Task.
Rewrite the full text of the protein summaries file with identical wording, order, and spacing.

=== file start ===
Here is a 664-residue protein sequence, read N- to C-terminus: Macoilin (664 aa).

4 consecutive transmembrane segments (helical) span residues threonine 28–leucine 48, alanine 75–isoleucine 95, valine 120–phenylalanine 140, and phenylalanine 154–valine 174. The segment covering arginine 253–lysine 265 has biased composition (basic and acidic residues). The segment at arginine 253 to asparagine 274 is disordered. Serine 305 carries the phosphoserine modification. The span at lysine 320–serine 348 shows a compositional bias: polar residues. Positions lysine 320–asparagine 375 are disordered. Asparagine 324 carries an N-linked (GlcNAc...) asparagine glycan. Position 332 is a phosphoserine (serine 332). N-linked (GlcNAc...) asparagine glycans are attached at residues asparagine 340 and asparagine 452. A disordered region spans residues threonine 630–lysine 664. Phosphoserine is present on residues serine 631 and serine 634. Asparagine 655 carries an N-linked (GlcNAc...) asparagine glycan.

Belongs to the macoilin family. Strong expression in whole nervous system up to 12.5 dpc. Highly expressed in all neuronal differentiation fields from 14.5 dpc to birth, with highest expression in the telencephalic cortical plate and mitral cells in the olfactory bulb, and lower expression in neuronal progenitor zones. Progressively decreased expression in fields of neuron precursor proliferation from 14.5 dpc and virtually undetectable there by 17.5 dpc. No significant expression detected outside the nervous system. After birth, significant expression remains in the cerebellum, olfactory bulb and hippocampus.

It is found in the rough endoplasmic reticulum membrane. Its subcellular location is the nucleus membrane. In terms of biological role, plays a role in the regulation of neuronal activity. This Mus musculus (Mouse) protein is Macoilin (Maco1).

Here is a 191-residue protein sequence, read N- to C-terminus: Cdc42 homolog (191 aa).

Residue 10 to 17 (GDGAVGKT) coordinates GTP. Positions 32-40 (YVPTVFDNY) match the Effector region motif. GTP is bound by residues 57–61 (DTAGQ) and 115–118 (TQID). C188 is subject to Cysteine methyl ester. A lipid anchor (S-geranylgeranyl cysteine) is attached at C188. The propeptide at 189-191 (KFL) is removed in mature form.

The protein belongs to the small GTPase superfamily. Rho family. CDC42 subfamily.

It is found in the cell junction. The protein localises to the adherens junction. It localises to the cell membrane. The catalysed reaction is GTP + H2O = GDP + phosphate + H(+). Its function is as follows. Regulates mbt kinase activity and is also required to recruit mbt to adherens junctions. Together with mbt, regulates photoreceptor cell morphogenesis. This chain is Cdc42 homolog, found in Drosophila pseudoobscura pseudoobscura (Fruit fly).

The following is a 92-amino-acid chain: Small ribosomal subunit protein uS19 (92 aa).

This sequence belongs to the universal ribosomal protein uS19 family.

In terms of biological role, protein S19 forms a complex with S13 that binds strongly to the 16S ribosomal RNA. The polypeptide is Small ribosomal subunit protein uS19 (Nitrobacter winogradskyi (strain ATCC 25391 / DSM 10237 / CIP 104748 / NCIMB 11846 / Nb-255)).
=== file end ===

Here is a 664-residue protein sequence, read N- to C-terminus: Macoilin (664 aa).

4 consecutive transmembrane segments (helical) span residues threonine 28–leucine 48, alanine 75–isoleucine 95, valine 120–phenylalanine 140, and phenylalanine 154–valine 174. The segment covering arginine 253–lysine 265 has biased composition (basic and acidic residues). The segment at arginine 253 to asparagine 274 is disordered. Serine 305 carries the phosphoserine modification. The span at lysine 320–serine 348 shows a compositional bias: polar residues. Positions lysine 320–asparagine 375 are disordered. Asparagine 324 carries an N-linked (GlcNAc...) asparagine glycan. Position 332 is a phosphoserine (serine 332). N-linked (GlcNAc...) asparagine glycans are attached at residues asparagine 340 and asparagine 452. A disordered region spans residues threonine 630–lysine 664. Phosphoserine is present on residues serine 631 and serine 634. Asparagine 655 carries an N-linked (GlcNAc...) asparagine glycan.

Belongs to the macoilin family. Strong expression in whole nervous system up to 12.5 dpc. Highly expressed in all neuronal differentiation fields from 14.5 dpc to birth, with highest expression in the telencephalic cortical plate and mitral cells in the olfactory bulb, and lower expression in neuronal progenitor zones. Progressively decreased expression in fields of neuron precursor proliferation from 14.5 dpc and virtually undetectable there by 17.5 dpc. No significant expression detected outside the nervous system. After birth, significant expression remains in the cerebellum, olfactory bulb and hippocampus.

It is found in the rough endoplasmic reticulum membrane. Its subcellular location is the nucleus membrane. In terms of biological role, plays a role in the regulation of neuronal activity. This Mus musculus (Mouse) protein is Macoilin (Maco1).

Here is a 191-residue protein sequence, read N- to C-terminus: Cdc42 homolog (191 aa).

Residue 10 to 17 (GDGAVGKT) coordinates GTP. Positions 32-40 (YVPTVFDNY) match the Effector region motif. GTP is bound by residues 57–61 (DTAGQ) and 115–118 (TQID). C188 is subject to Cysteine methyl ester. A lipid anchor (S-geranylgeranyl cysteine) is attached at C188. The propeptide at 189-191 (KFL) is removed in mature form.

The protein belongs to the small GTPase superfamily. Rho family. CDC42 subfamily.

It is found in the cell junction. The protein localises to the adherens junction. It localises to the cell membrane. The catalysed reaction is GTP + H2O = GDP + phosphate + H(+). Its function is as follows. Regulates mbt kinase activity and is also required to recruit mbt to adherens junctions. Together with mbt, regulates photoreceptor cell morphogenesis. This chain is Cdc42 homolog, found in Drosophila pseudoobscura pseudoobscura (Fruit fly).

The following is a 92-amino-acid chain: Small ribosomal subunit protein uS19 (92 aa).

This sequence belongs to the universal ribosomal protein uS19 family.

In terms of biological role, protein S19 forms a complex with S13 that binds strongly to the 16S ribosomal RNA. The polypeptide is Small ribosomal subunit protein uS19 (Nitrobacter winogradskyi (strain ATCC 25391 / DSM 10237 / CIP 104748 / NCIMB 11846 / Nb-255)).